The positive impact of early speed is widely regarded as one of the strongest factors in handicapping and is an angle used by almost every horseplayer that I know. Personally, I use pace as a major factor in my handicapping and am always looking for the lone frontrunner or the early speed horse that has a sizable advantage over the rest of the field. However, it is equally important to identify when early speed will be a negative factor in a race. Being able to spot the two types of weak early speed horses — the “Habitual Quitter” and the “One-Dimensional Frontrunner” will signal when you should avoid playing the early speedsters.
These are horses that try to set the pace or get close to the early lead only to fall short late, regardless of the amount of pressure applied by other horses in the field. On Saturday, Feb. 27, 2016, in Oaklawn’s first race — a six-furlong, $35,000 maiden claiming race for fillies and mares three-year-olds — there was a perfect example of a weak early speed horse in the morning line favorite, 8-World Elite (8-5 morning line odds).
World Elite had six previous races with only one race run over an off track (on March 12, 2015), leaving five comparable races without any troubled trips at today’s distance against maiden special weight fields of fillies and mares that were also three years of age or older. Looking back over her running lines, she has consistently shown early speed to the half before weakening. Her last effort over the same course at Oaklawn saw her leading the field by two and half lengths at the half only to get headed in the stretch and weaken to finish fourth.
Today, she drops to a maiden claiming race for the first time as the lone early speed horse in the field, with the exception of a second-time starter in 5-Caddy (10-1), who ran a much slower pace in her debut before running out of gas late and is not a threat to World Elite getting loose on the lead here. Clearly, this race sets up for World Elite to get to the lead uncontested.
But the question is: Can she last?
The final running line for World Elite’s chart tells it all (she ultimately lost the race by 2 ¼ lengths):
Note: Running line indicates World Appeal’s running position and her lengths ahead of the next runner.
As you can see, World Elite got out to a fairly uncontested early lead, even extending to a 3 ½-length lead at the half-mile (second) call. At this point, she should have been on cruise control — especially since her past performances show that she has run faster to the half-mile call in the pas (last race was :46.0, two races back was :45.3), but she still managed to weaken without any pressure by the stretch call.
These horses can win on the front end, but have to be loose on the lead without any pressure. These horses can be bet, but only under the right circumstances, i.e. lone early speed and a sizable pace advantage over any other horses that may want to press the pace (or be within a length or two of the leader) in today’s race.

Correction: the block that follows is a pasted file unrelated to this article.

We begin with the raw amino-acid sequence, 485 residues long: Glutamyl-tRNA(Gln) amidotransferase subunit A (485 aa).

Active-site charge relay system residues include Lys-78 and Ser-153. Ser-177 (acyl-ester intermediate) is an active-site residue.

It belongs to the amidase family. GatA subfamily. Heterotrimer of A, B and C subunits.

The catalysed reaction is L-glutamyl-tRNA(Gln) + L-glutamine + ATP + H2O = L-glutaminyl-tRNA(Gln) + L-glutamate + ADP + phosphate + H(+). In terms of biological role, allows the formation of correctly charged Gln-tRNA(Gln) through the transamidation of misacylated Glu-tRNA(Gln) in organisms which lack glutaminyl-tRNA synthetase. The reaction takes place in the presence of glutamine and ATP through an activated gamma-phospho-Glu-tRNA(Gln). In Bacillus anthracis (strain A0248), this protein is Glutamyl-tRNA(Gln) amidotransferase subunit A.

An example of this can be found in the following race from the third event at Tampa Bay Downs on March 2, 2016 — a race for three-year-olds going six furlongs over the main track in a $16,000 Claiming race.
Let’s take a peek at 3-The A Plan (5-1):
Looking at his last effort at Tampa Bay Downs on Jan. 31, you can see that the son of Discreet Cat was leading at the first two calls by half a length before weakening while getting pressured. We can toss his second race back, which was both first off of a layoff and a race where he was considerably outclassed. Looking back to the Sept. 25 affair at Indiana Grand, he led comfortably at the half-mile call by four and a half lengths and maintained a clear lead through the stretch (five and half lengths), eventually winning by four and a quarter lengths while feeling no pressure at all during the race.
Today, he is at the right class level and distance — a sprint and a claiming race of the same value as his last effort. He has shown that he is not a Habitual Quitter since he can get to the lead and win without any pressure, but today will set up like his previous start where there was another early speed horse in the field as well as several other horses that could either run with the pace or press the pace. When we look at the chart, we can see how this race unfolded for The A Plan.
The A Plan went for the lead early, but was met with pressure from the other early speed horse in the field, 6-Nightbar, who was ultimately able to extend his lead after the second call and win easily as The A Plan folded quickly.
Early speed is undoubtedly important in every race, either positively or negatively affecting the race’s pace scenario. Being able to identify and eliminate the Habitual Quitters and when the One-Dimensional Frontrunners are going to fail will help you to see how race’s pace is going to set up… and ultimately lead you to more winning wagers.